I needed some explosive chemicals from the old sawmill on the edge of town, but hundreds of freakers were gathered there, feasting on a mass grave. So I set explosive traps around the building’s edges, planned a course through its twists and turns, then tossed a napalm-filled molotov cocktail into the building. They were on me in an instant — hundreds of hungry monsters ready to rip me limb from limb. I ran for it, hoping not to blow myself up with my own bombs or become the freakers’ next meal. After an hour of fighting, dying, and trying again, I was finally victorious. I was out of ammo, explosives and medical supplies, but the horde was dead.
It was an exhilarating moment that shows the potential of Days Gone, out April 26 for PlayStation 4 from developer SIE Bend Studio. Unfortunately, this epic fight happened exactly once, and only after a whopping 40 hours of playtime. Days Gone has been pitched as an open-world zombie game challenging players to fight hordes of the living dead. In reality, it’s less about killing zombie swarms and more about fighting other humans. And while this narrative-driven open world game has earnest hopes of reaching the heights of TV’s golden age, the writing sadly comes across like a TV show an intern pitched after back-to-back binge watching The Walking Dead and Sons of Anarchy.
Days Gone tells the story of Deacon St. John, an outlaw biker and Afghanistan vet. At the onset, zombies — called “freakers” here — have overrun everything. After Deacon’s wife Sarah is wounded, he puts her on the last government helicopter out of town, hoping she can get medical treatment somewhere safe. Fast forward 2 years, and St. John is cruising the wilderness running errands for various human settlements, avoiding freakers, and mourning what he can only assume was his wife’s death.
Here we come to Days Gone’s first big problem: Deacon St. John is an unlikeable jerk. He has two modes: yelling at the top of his lungs or sarcastically muttering under his breath. He often says one thing, then does the opposite. Early in the story, St. John, in need of medical help for a wounded friend, has to negotiate with a settlement that wants him dead. He knows the situation is delicate, and success means putting his best foot forward. But mere seconds into negotiations, he pulls a gun.
They don’t teach that one in Conflict Resolution 101.
Later, when a scientist is trying to give St. John valuable into about the freaker threat, St. John criticizes the “mumbo jumbo” and tells him to shut up. When people ask him how he’s feeling, he lies and tell them he feels nothing. He listens to radio broadcasts from a local Alex Jones-esque conspiracy theorist and yells at him like an elderly parent ranting at the talking heads on TV. After 40 hours with St. John, I wished the freakers would finally finish him off.
When St. John isn’t yelling at or otherwise irritating other characters, he’s out in the wilderness — “the shit” as the folks of Days Gone call it, giving the game a wartime feeling — collecting helpful items and killing people. The enemy humans are all either murderous bandits or zombie worshipping cultists, people who threaten the stability of the more peaceful camps for which St. John works. Days Gone, like The Walking Dead, repeatedly reminded me that humans are the real villain in this story.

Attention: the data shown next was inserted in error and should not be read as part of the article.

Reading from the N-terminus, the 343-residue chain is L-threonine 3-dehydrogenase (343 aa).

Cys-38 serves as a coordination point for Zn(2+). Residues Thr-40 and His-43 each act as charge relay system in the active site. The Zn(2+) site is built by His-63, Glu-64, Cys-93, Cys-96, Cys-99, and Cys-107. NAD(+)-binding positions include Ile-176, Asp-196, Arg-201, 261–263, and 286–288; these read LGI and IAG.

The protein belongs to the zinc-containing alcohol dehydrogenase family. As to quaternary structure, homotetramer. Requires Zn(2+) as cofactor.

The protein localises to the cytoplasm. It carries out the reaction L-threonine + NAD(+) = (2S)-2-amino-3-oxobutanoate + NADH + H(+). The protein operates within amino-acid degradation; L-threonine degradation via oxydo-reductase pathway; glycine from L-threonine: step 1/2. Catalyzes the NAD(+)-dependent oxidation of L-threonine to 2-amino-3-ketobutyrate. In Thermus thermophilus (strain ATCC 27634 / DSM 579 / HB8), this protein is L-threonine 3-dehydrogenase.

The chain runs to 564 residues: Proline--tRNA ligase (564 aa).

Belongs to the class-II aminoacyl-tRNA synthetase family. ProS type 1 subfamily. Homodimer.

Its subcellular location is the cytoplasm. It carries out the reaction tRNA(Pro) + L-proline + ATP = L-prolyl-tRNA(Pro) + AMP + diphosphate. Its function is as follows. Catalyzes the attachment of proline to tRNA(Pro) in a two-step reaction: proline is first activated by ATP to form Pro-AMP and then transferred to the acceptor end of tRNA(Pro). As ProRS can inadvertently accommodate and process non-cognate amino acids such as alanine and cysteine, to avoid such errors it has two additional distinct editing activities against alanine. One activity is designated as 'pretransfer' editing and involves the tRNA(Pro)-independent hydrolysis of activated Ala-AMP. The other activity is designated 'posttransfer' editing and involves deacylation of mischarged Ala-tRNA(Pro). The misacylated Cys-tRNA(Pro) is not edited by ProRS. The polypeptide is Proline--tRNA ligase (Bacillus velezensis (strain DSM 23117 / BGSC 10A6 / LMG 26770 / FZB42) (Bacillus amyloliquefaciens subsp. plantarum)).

Similar to Assassin’s Creed and Far Cry, Days Gone presented me with a large map and multiple points of interest. I cleared infestations of zombies to make the roads safer, rummaged through government sites collecting information about the infection, and murdered hundreds of fellow humans in dozens of encampments. Collecting items allowed me to craft weapons, explosives, and potions that kept me alive in “the shit.” Clearing out the camps earned me experience and boosted my reputation with various factions. I used the experience to make St. John faster, stronger, and harder to kill. I used the reputation to make his bike tougher, faster, and more fuel efficient. Still, Days Gone doesn’t feel as refined as similar games, like Fry Cry and The Division 2 — the shooting mechanics don’t feel as good, and Oregon, though beautiful, isn’t a particularly interesting setting.
Then there are those huge mobs of freakers. Nearly 40 different hordes roam Days Gone’s open world, but you aren’t asked to kill them until the story is nearly complete — and even then, it’s only an optional side quest. In my 40 hours of playtime, I encountered just three of these hordes. It seems they don’t come out to play until Days Gone’s final hours, an unfortunate saving of the best for last that turned the lead-up into a drag. It’s a bummer because Days Gone is a concoction of concepts borrowed from other, better games, and the hordes could have made it distinct. But with so few encounters, and only then so late in the game, it’s too little, too late. (And even then, my PlayStation 4 Pro struggled mighty during horde encounters, an added but supremely un-fun challenge.)
I would’ve gladly dealt with choppy gameplay if it meant more horde encounters, as they were truly the highlight of Days Gone. SIE Bend Studio at least reignited my interest in zombie-fighting, a genre with little gas in the tank after years of movies, TV shows and video games dealing with the living day. Sad, then, that Days Gone saves its best moments as a kind of reward for slogging through a cliche-ridden journey across post-apocalyptic Oregon, tied to a sullen and angry hero.
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